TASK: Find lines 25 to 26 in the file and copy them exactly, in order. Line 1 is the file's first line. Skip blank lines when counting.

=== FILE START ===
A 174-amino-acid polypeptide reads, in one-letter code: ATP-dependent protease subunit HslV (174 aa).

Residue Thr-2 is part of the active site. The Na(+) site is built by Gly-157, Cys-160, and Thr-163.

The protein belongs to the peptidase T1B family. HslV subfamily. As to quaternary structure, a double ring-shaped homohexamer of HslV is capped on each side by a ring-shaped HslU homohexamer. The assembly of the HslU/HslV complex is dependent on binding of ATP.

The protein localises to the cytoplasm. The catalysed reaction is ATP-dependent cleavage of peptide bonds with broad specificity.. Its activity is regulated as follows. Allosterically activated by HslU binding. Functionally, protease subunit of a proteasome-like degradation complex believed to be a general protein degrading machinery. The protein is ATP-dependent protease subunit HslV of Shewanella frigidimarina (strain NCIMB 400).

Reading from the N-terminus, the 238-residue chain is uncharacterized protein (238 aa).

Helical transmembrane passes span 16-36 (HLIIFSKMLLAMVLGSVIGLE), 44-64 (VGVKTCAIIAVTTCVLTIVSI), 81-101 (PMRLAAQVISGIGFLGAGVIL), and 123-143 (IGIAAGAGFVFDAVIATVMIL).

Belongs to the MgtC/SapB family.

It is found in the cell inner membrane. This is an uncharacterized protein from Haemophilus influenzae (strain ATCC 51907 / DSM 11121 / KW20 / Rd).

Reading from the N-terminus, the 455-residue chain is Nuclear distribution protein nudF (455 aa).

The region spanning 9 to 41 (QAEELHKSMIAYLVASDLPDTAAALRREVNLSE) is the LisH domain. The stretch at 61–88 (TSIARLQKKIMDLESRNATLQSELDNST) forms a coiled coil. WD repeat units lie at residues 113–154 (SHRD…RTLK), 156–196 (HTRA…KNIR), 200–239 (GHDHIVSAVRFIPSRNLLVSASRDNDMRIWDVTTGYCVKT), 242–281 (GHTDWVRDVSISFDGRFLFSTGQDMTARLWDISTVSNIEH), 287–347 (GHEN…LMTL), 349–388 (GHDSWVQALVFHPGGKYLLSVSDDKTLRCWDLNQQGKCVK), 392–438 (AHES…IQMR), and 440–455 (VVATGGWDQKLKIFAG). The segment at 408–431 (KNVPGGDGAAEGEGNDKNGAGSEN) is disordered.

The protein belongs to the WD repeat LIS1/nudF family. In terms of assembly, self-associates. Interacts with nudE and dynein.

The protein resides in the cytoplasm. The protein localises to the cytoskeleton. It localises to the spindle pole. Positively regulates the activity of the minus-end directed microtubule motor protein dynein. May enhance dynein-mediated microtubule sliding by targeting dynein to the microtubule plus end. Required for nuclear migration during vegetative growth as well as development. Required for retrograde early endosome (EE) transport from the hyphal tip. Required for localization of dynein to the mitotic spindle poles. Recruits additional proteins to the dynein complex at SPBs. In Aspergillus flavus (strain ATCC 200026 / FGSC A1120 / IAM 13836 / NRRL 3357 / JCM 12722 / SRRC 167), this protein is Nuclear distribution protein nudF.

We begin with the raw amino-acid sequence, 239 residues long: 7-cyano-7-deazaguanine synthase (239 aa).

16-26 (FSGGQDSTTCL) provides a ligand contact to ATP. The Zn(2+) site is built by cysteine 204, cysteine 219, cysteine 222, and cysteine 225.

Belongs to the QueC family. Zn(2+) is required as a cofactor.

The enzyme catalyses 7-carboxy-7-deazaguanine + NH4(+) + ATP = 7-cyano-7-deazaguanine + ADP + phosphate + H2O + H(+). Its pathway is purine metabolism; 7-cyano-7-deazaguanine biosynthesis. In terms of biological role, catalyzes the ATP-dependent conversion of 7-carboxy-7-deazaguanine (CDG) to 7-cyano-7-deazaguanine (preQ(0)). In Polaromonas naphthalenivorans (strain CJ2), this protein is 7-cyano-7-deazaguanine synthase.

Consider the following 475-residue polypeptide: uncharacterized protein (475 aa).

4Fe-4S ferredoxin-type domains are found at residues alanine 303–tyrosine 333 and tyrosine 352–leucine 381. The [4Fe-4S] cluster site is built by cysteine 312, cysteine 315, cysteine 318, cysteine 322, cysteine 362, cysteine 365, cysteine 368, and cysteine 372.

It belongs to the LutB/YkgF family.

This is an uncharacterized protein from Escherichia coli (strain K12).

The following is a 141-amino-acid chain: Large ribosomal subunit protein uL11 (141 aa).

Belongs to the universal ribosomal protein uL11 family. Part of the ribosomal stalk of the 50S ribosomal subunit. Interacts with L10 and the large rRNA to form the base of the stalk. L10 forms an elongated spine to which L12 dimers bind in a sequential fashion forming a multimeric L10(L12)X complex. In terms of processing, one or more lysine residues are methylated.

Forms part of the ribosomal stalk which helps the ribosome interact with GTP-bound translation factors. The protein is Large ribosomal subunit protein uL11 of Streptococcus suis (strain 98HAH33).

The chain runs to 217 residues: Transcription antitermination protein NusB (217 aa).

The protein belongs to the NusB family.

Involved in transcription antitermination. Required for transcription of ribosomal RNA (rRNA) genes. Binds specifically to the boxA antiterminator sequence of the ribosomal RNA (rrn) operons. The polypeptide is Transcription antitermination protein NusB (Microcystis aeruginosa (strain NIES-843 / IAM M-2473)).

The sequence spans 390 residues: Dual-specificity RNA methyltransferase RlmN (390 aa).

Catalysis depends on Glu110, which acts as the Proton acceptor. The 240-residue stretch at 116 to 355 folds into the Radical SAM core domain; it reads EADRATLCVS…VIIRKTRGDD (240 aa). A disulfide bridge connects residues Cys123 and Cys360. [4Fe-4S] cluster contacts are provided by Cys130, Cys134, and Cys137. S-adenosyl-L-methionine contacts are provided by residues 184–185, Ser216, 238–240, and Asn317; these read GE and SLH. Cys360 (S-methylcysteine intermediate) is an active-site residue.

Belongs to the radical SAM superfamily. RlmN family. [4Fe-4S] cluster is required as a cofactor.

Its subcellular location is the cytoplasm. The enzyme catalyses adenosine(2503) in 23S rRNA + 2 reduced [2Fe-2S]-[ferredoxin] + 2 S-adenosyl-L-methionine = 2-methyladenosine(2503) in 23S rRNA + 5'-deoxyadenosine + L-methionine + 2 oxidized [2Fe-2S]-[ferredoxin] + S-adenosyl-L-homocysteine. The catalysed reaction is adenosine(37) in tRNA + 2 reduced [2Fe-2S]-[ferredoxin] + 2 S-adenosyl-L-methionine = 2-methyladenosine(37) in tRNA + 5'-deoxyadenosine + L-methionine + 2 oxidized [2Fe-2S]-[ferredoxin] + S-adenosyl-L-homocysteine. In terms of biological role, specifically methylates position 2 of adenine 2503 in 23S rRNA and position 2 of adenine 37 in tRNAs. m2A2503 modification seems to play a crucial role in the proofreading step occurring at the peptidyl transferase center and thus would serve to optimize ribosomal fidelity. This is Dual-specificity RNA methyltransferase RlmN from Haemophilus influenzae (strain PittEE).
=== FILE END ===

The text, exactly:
The protein belongs to the NusB family.

Involved in transcription antitermination. Required for transcription of ribosomal RNA (rRNA) genes. Binds specifically to the boxA antiterminator sequence of the ribosomal RNA (rrn) operons. The polypeptide is Transcription antitermination protein NusB (Microcystis aeruginosa (strain NIES-843 / IAM M-2473)).